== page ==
Seaspiracy is the latest documentary available on Netflix that exposes truths often hidden from the public. In this case the truths about fishing. What starts off as a journey for whale and dolphin lover, Ali Tabrizi, to understand why whaling is still prevalent in the world despite a worldwide ban in 1986 ends up in a discovery that the only way to protect the marine mammals that he loves is to stop eating fish altogether. Despite vegetarianism and veganism not being mentioned at all during the film, Tabrizi discovers yet another reason to turn our backs on consuming animal products.
Produced by Kip Andersen (Cowspiracy, 2014 & What The Health, 2017) the film follows 22-year-old filmmaker Tabrizi who initially set out to follow in the footsteps of Jacques Cousteau and David Attenborough by documenting life beneath the surface of the seas and oceans. Whilst filming, the world became aware of the damage that plastic waste was causing to marine life as the mainstream media reported that beached whales and dolphins had stomachs full of carelessly discarded single use plastics.
Single Use Plastics
Knowing the importance of the oceans as the world’s largest carbon sink and the roles that whales and dolphins play in the ecosystem that allows carbon to be stored, Tabrizi followed every other environmentally conscious consumer in reducing single use plastics in his life and attending beach clean ups in an effort to minimise the pollution of the oceans. Just as Tabrizi thought he was doing all he could to help whales, Japan announced that it was pulling out of the International Whaling Commission’s 1986 ban and planned to continue their whaling efforts. Tabrizi and his partner Lucy travelled to Japan to investigate first-hand.
It did not take the Tabrizi’s long to discover that the killing of whales and other marine mammals was linked to the trade of Bluefin Tuna through methods of industrialised fishing and that the problem was far from unique to Japan, it was global. The global fishing trade is highly subsidised by governments, rife with piracy in contested waters, linked to slavery and is responsible for the destruction of the sea floors, the endangerment of thousands of species and the biggest contributor of plastic waste in the ocean.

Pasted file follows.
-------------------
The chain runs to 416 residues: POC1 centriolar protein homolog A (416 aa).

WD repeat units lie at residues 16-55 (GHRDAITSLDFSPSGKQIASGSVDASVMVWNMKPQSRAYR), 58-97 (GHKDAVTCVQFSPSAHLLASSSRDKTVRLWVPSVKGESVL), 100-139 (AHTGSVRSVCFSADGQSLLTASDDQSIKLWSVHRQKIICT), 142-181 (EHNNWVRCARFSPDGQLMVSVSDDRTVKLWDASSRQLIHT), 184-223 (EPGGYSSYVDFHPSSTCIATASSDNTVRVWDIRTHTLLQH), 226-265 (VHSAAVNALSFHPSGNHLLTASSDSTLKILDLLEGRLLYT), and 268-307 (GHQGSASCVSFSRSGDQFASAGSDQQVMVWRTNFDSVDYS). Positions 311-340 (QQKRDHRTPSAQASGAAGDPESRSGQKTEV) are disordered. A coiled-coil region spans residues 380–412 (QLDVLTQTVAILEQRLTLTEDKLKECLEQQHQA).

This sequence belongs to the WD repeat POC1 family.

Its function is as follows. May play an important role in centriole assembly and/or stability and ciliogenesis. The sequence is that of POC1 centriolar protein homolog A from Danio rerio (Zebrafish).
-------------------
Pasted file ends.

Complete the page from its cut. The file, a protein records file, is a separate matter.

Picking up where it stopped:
Sustainability is a topic discussed with many interviewees during Seaspiracy with many being unable to define the term, in fact they are quoted as saying there is no definition. An ‘economic’ analogy given by the European Commissioner of Fisheries and the Environment was the closest to the top definition given by Google. However, his solution to curbing the fishing industry’s destruction to marine environments was not to stop fishing but to “do more sustainable fishing” which is something of an oxymoron.
The only solution that Tabrizi could find to protect the whales and the ocean’s ecosystems was for consumers to drastically reduce or eliminate fish from their diets in turn reducing demand. He posed the solution to organisations such as Oceana where spokesperson Maria-José Cornax explained “we don’t have a position in that respect,” as the non-profit’s cause is to feed the world using the oceans rather than protecting the ecosystem. Plastic Pollution Coalition’s spokesperson Jackie Nuñez admitted that the only way to stop the plastic pollution caused by fishing would be to “eliminate or … reduce your intake of fish” but a further discussion with CEO Dianna Cohen saw her deny the statement and Tabrizi discovered that the non-profit is a project of Earth Island Institute which is the guarantor of sustainable label ‘Dolphin Safe Tuna’.
Tabrizi traversed by ‘following the money’ and discovered that even his favourite charities and non-profits were being subsidised somewhere down the line through the killing and exploitation of animals and marine life. The total global subsidy awarded to the fishing industry is $35,000,000,000 whereas the UN has estimated that it would cost $30,000,000,000 to combat world hunger. It’s a hard pill to swallow for someone who does not consume fish to realise that their taxes are being used to buoy up the industry. Founder of Sea Shepherd Conservation Society, Captain Paul Watson explains that a lot of groups who purport to want to solve problems such as global warming where solutions also include reducing or eliminating the consumption of meat and fish do not want to lose support from meat-eaters, describing their activities as a “feel-good business”.
Without using terms such as ‘vegetarian’ or ‘vegan’ the Tabrizi’s end the documentary with clips of them enjoying a ‘plant based diet’ where they would not be consuming toxins such as mercury which is bioaccumulated within the marine food chain.
To find out more about the shocking truth behind the fishing industry watch the documentary on Netflix (fees apply), visit seaspiracy.org where you can sign up for news delivered to your inbox and follow @seaspiracy on Instagram and Twitter.